Hanging Captain Gordon
The Life and Trial of an American Slave Trader
For the first time, Hanging Captain Gordon chronicles the trial and execution of the only man in history to face conviction for slave trading -- exploring the many compelling issues and circumstances that led to one man paying the price for a crime committed by many. Filled with sharply drawn characters, Soodalter's vivid account sheds light on one of the more shameful aspects of our history and provides a link to similar crimes against humanity still practiced today.
Reading Group Guide
Nathaniel Gordon, a prosperous sea captain from Maine, was executed for slave trading during the early days of Lincoln's presidency. The crime had been a hanging offense for over forty-two years before Captain Gordon was put to death, yet no one before or after Gordon shared his fate. Hanging Captain Gordon delves into the reasons behind the execution, and explores the actions of both the young prosecutor and the dedicated civil servant who went out of his way to ensure that Captain Gordon paid the penalty, and into whose care Captain Gordon entrusted his family as the rope was placed around his neck.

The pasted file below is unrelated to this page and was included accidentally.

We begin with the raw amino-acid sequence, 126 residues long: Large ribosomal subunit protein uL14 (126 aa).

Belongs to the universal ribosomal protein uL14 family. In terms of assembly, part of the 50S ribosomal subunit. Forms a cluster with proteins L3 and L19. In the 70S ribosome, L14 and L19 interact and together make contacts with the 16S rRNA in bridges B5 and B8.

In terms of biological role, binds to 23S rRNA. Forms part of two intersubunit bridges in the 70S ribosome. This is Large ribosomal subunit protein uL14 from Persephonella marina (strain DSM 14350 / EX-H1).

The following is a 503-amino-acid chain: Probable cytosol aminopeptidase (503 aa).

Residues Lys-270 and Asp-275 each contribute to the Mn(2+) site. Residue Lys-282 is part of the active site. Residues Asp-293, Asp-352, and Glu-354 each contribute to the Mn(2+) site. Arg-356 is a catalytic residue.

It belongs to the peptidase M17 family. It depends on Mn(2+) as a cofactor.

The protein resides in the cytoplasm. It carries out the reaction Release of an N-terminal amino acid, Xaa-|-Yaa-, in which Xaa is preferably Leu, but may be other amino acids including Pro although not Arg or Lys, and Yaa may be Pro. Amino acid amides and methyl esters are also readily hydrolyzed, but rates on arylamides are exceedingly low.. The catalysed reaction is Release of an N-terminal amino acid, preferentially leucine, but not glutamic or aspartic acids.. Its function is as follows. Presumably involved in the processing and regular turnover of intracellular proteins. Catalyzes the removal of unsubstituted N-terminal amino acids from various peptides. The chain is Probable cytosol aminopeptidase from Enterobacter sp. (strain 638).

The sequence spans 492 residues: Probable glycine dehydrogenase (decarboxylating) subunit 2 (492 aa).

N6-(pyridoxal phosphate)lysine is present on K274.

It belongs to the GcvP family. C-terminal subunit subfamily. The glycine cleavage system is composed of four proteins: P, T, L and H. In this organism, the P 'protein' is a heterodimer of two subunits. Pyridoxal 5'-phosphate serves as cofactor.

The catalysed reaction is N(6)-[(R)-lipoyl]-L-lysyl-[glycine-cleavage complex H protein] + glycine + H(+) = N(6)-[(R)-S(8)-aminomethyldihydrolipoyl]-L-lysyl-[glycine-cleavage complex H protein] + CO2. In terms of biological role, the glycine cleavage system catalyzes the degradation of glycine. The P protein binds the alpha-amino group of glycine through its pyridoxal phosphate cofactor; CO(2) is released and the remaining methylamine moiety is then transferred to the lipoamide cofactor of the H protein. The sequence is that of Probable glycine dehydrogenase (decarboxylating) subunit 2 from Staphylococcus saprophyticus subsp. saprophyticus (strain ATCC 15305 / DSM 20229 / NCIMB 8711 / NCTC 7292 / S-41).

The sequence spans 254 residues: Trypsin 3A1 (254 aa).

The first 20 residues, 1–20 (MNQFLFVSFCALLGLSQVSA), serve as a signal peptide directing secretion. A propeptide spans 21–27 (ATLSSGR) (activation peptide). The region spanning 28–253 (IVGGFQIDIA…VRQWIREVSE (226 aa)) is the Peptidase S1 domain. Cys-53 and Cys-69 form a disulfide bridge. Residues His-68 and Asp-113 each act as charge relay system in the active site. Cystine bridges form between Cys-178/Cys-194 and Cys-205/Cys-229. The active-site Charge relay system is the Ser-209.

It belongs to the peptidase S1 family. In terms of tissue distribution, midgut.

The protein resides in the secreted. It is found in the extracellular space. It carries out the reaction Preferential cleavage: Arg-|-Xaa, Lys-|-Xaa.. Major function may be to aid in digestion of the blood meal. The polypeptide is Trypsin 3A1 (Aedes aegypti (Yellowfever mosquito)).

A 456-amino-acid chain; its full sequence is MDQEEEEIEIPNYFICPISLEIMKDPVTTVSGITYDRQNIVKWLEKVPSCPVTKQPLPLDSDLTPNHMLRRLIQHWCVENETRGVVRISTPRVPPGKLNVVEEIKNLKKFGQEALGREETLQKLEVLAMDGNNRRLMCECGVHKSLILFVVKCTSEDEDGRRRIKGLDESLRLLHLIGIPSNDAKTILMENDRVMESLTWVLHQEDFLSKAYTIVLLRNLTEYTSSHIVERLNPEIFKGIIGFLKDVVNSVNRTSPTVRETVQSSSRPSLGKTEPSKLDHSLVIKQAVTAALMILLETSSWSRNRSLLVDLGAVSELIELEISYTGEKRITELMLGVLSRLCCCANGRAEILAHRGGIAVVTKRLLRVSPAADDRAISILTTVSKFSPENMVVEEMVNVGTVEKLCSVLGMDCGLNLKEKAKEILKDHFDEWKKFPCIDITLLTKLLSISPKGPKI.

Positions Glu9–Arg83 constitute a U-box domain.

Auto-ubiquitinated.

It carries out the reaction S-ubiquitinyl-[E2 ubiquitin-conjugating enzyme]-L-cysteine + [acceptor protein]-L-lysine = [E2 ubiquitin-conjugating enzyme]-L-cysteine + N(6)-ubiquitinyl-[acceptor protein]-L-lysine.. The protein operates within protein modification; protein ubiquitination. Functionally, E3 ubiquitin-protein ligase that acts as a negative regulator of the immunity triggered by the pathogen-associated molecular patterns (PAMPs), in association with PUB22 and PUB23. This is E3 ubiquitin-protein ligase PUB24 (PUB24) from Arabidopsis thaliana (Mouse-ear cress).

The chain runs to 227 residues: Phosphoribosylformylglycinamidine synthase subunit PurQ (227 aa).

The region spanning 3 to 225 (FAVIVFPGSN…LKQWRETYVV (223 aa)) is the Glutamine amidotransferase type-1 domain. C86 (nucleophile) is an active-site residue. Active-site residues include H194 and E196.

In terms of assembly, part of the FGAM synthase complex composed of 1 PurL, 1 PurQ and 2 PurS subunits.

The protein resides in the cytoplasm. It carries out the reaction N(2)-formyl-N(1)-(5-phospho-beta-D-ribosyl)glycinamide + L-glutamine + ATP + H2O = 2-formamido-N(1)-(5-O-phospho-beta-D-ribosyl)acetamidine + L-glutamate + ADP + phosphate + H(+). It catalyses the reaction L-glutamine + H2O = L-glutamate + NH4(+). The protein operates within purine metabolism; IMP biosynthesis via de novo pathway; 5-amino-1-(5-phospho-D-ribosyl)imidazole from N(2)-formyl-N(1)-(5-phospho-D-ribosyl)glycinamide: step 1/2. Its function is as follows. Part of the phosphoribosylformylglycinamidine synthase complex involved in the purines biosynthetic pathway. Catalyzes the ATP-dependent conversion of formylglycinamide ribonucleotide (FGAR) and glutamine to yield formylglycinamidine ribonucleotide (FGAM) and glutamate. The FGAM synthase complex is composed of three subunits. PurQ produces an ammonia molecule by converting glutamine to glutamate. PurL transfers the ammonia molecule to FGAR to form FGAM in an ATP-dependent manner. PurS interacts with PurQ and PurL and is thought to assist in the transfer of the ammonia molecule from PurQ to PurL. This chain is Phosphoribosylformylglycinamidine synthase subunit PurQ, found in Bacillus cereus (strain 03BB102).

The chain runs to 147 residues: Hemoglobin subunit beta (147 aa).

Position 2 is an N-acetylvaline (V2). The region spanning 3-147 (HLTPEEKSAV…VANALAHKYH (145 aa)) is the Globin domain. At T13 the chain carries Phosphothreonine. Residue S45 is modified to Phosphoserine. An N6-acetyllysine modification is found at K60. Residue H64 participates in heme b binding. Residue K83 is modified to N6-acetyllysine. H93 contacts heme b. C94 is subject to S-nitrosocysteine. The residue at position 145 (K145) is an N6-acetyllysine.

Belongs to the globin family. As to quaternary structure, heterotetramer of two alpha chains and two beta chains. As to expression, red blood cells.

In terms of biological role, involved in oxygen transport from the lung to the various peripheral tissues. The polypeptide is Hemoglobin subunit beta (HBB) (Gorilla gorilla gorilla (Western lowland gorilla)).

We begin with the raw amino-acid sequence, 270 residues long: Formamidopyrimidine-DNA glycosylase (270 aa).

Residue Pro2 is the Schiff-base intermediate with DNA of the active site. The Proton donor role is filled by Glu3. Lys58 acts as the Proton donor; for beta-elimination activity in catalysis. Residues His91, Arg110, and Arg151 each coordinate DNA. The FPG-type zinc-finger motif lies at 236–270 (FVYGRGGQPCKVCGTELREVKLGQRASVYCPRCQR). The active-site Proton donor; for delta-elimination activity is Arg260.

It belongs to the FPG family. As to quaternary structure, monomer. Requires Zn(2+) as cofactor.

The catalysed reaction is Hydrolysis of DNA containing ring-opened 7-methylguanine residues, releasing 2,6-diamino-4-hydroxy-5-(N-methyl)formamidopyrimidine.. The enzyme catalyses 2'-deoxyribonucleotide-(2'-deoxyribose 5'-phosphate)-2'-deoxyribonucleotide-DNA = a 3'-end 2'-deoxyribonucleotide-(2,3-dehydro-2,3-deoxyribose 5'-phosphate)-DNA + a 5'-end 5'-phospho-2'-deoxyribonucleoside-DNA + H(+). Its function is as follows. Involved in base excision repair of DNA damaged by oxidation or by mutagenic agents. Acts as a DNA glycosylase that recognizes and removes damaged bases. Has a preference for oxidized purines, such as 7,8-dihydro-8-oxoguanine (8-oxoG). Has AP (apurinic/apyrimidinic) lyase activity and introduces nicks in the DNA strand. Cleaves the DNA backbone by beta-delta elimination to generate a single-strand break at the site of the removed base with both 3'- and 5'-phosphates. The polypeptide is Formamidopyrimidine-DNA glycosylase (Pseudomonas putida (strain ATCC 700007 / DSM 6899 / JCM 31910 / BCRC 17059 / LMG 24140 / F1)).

1. Before reading Hanging Captain Gordon, were you aware that while "the South called for slaves, it was largely the New York and New England captains and their ships and crews that delivered them" (13)? If this fact is surprising to you, why is that? What are the popular assumptions about the North's role in the slave trade, and why do you think they differ from the reality revealed in the book?
2. Explain the moral distinction between slavery and the slave trade in Captain Gordon's time. Why was slavery legal while the slave trade was illegal? If District Attorney Delafield Smith called the slave trade "'against humanity, unjust and impolitic'" (155) how could he also be "by his own admission, at most a moderate on the slavery issue" (155)?
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